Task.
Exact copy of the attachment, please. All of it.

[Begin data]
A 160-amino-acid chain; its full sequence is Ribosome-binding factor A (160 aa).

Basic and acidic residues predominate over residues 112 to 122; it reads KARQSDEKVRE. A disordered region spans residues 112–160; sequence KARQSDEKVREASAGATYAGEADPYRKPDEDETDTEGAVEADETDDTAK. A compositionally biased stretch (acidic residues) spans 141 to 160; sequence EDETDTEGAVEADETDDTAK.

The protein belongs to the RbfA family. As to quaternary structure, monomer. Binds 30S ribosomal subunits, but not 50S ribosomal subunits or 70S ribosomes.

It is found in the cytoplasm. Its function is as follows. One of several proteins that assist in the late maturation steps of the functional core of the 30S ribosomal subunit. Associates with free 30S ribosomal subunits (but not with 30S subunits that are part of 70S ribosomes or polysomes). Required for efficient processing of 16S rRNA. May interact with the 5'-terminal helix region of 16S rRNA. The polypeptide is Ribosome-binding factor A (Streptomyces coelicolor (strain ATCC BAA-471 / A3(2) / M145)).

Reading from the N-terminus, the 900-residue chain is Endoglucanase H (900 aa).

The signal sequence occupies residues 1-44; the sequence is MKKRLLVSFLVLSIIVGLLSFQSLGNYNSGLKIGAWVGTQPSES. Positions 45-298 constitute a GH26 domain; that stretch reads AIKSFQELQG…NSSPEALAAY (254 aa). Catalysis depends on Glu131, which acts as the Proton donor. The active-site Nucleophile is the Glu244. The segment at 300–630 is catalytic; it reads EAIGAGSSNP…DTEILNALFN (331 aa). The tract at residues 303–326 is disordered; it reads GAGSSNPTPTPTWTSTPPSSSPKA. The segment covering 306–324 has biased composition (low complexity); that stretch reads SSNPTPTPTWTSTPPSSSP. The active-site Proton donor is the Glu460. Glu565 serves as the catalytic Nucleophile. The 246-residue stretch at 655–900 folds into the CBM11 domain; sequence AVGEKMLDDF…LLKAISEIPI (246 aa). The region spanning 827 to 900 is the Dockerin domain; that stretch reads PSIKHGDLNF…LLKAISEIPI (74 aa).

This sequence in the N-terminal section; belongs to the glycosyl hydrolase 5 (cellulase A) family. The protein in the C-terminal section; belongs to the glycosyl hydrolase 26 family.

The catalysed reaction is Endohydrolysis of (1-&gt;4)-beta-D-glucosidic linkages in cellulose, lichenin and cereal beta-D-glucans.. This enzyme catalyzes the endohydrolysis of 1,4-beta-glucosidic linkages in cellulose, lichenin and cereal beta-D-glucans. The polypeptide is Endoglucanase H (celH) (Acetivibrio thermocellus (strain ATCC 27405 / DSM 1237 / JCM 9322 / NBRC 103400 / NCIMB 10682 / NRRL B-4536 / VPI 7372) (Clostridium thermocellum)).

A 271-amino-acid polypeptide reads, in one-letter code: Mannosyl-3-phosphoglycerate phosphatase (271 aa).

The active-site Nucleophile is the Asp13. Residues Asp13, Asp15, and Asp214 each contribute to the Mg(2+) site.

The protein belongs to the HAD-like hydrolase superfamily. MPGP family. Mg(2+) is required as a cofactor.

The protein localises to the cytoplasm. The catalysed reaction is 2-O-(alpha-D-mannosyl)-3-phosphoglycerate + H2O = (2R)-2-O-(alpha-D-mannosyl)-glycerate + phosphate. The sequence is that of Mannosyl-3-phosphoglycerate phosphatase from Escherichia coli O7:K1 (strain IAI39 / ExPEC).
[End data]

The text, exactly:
A 160-amino-acid chain; its full sequence is Ribosome-binding factor A (160 aa).

Basic and acidic residues predominate over residues 112 to 122; it reads KARQSDEKVRE. A disordered region spans residues 112–160; sequence KARQSDEKVREASAGATYAGEADPYRKPDEDETDTEGAVEADETDDTAK. A compositionally biased stretch (acidic residues) spans 141 to 160; sequence EDETDTEGAVEADETDDTAK.

The protein belongs to the RbfA family. As to quaternary structure, monomer. Binds 30S ribosomal subunits, but not 50S ribosomal subunits or 70S ribosomes.

It is found in the cytoplasm. Its function is as follows. One of several proteins that assist in the late maturation steps of the functional core of the 30S ribosomal subunit. Associates with free 30S ribosomal subunits (but not with 30S subunits that are part of 70S ribosomes or polysomes). Required for efficient processing of 16S rRNA. May interact with the 5'-terminal helix region of 16S rRNA. The polypeptide is Ribosome-binding factor A (Streptomyces coelicolor (strain ATCC BAA-471 / A3(2) / M145)).

Reading from the N-terminus, the 900-residue chain is Endoglucanase H (900 aa).

The signal sequence occupies residues 1-44; the sequence is MKKRLLVSFLVLSIIVGLLSFQSLGNYNSGLKIGAWVGTQPSES. Positions 45-298 constitute a GH26 domain; that stretch reads AIKSFQELQG…NSSPEALAAY (254 aa). Catalysis depends on Glu131, which acts as the Proton donor. The active-site Nucleophile is the Glu244. The segment at 300–630 is catalytic; it reads EAIGAGSSNP…DTEILNALFN (331 aa). The tract at residues 303–326 is disordered; it reads GAGSSNPTPTPTWTSTPPSSSPKA. The segment covering 306–324 has biased composition (low complexity); that stretch reads SSNPTPTPTWTSTPPSSSP. The active-site Proton donor is the Glu460. Glu565 serves as the catalytic Nucleophile. The 246-residue stretch at 655–900 folds into the CBM11 domain; sequence AVGEKMLDDF…LLKAISEIPI (246 aa). The region spanning 827 to 900 is the Dockerin domain; that stretch reads PSIKHGDLNF…LLKAISEIPI (74 aa).

This sequence in the N-terminal section; belongs to the glycosyl hydrolase 5 (cellulase A) family. The protein in the C-terminal section; belongs to the glycosyl hydrolase 26 family.

The catalysed reaction is Endohydrolysis of (1-&gt;4)-beta-D-glucosidic linkages in cellulose, lichenin and cereal beta-D-glucans.. This enzyme catalyzes the endohydrolysis of 1,4-beta-glucosidic linkages in cellulose, lichenin and cereal beta-D-glucans. The polypeptide is Endoglucanase H (celH) (Acetivibrio thermocellus (strain ATCC 27405 / DSM 1237 / JCM 9322 / NBRC 103400 / NCIMB 10682 / NRRL B-4536 / VPI 7372) (Clostridium thermocellum)).

A 271-amino-acid polypeptide reads, in one-letter code: Mannosyl-3-phosphoglycerate phosphatase (271 aa).

The active-site Nucleophile is the Asp13. Residues Asp13, Asp15, and Asp214 each contribute to the Mg(2+) site.

The protein belongs to the HAD-like hydrolase superfamily. MPGP family. Mg(2+) is required as a cofactor.

The protein localises to the cytoplasm. The catalysed reaction is 2-O-(alpha-D-mannosyl)-3-phosphoglycerate + H2O = (2R)-2-O-(alpha-D-mannosyl)-glycerate + phosphate. The sequence is that of Mannosyl-3-phosphoglycerate phosphatase from Escherichia coli O7:K1 (strain IAI39 / ExPEC).